How to avoid a building disaster
Issues to be aware of before and during building works:
1. DO NOT IMMEDIATELY ACCEPT THE LOWEST TENDER
Make sure that you ask at least two contractors to quote on the work you want done. Compare the tenders to ensure that both contractors have priced all items and then evaluate the tender. Compare all prices against each other to evaluate why one tender is cheaper than the other.
2. DO NOT SIGN ANY DOCUMENTATION PRIOR TO FORMALLY AWARDING THE TENDER
Do not sign any documentation until you are ready to award the contract. (See point three)
3. REQUEST SPECIFIED TENDERS
Request the contractor to specify in his tender, in detail, what materials are to be used and where. This is to avoid disputes later on by preventing either party from taking unilateral decisions.
Contractors will price some items provisionally. This is generally because they are unsure of the quantities involved or to allow you to choose some other products. Make sure that tenders allow for the same provisional quantities and products.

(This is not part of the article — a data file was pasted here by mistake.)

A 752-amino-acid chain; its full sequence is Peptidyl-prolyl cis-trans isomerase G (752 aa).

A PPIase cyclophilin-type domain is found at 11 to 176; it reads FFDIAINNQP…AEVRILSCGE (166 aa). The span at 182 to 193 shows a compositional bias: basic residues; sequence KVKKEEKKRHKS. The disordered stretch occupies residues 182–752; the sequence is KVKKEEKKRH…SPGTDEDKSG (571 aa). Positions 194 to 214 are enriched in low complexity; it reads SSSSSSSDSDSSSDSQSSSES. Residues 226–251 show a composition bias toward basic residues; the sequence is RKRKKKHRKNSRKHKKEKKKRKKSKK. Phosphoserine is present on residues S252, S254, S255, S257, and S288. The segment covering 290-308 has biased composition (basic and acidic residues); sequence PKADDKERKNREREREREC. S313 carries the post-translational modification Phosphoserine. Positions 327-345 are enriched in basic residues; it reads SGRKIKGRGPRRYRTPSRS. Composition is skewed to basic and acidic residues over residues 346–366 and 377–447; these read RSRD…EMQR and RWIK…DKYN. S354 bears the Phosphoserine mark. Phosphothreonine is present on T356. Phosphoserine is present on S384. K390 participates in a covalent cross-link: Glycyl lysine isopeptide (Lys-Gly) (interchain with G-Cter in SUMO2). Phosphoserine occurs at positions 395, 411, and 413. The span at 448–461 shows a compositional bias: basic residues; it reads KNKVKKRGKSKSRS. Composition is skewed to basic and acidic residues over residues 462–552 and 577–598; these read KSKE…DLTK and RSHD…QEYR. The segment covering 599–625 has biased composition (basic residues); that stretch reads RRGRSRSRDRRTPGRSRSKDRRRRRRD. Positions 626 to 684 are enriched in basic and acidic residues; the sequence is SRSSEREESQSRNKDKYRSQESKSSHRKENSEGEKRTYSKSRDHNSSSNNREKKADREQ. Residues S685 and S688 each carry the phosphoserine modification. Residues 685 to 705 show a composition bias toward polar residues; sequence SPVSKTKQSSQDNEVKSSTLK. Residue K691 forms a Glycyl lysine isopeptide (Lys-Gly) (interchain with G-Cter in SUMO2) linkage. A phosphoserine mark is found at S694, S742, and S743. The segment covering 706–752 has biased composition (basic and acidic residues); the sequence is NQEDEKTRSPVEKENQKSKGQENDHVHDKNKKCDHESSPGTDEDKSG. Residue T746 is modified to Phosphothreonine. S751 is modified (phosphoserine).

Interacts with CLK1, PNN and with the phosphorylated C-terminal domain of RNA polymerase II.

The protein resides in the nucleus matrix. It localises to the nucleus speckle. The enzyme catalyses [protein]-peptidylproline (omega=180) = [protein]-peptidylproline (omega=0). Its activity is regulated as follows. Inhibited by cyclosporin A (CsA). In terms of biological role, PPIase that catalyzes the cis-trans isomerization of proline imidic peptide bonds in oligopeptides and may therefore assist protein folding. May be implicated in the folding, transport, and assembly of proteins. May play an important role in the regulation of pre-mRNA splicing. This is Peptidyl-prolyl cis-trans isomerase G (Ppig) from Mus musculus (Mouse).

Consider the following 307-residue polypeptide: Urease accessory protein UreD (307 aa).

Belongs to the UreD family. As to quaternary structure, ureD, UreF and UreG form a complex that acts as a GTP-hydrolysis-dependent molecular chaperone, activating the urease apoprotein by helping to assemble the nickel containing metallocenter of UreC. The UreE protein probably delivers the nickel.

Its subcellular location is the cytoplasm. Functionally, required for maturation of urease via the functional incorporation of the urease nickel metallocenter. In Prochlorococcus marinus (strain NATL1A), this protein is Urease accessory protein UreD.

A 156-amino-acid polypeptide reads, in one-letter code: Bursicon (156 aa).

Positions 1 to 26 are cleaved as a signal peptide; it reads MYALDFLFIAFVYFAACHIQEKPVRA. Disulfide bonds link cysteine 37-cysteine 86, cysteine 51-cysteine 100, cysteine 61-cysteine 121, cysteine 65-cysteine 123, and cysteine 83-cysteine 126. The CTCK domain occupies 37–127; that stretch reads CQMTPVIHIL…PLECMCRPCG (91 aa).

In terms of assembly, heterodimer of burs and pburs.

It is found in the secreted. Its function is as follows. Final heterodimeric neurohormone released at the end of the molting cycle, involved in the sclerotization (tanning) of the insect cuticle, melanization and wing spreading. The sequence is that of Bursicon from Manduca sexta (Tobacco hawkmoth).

4. DO NOT SIGN A BIASED CONTRACT
The Gauteng Master Builders Association sells standard building contracts which protect both parties.
If a contractor provides his own contract you can be reasonably sure that the wording is biased in his favour.
5. READ THE CONTRACT
It is amazing how many people sign contracts without reading them and being aware of their obligations.
6. DO NOT APPOINT A CONTRACTOR WITHOUT CHECKING HIS REFERENCES
Ask for references and check them. Do not do this only by phone, go and see work which was previously carried out. Check whether the quality suits you and find out how the contractor treated his clients before signing.
7. DO NOT PAY DEPOSITS WITHOUT SECURITY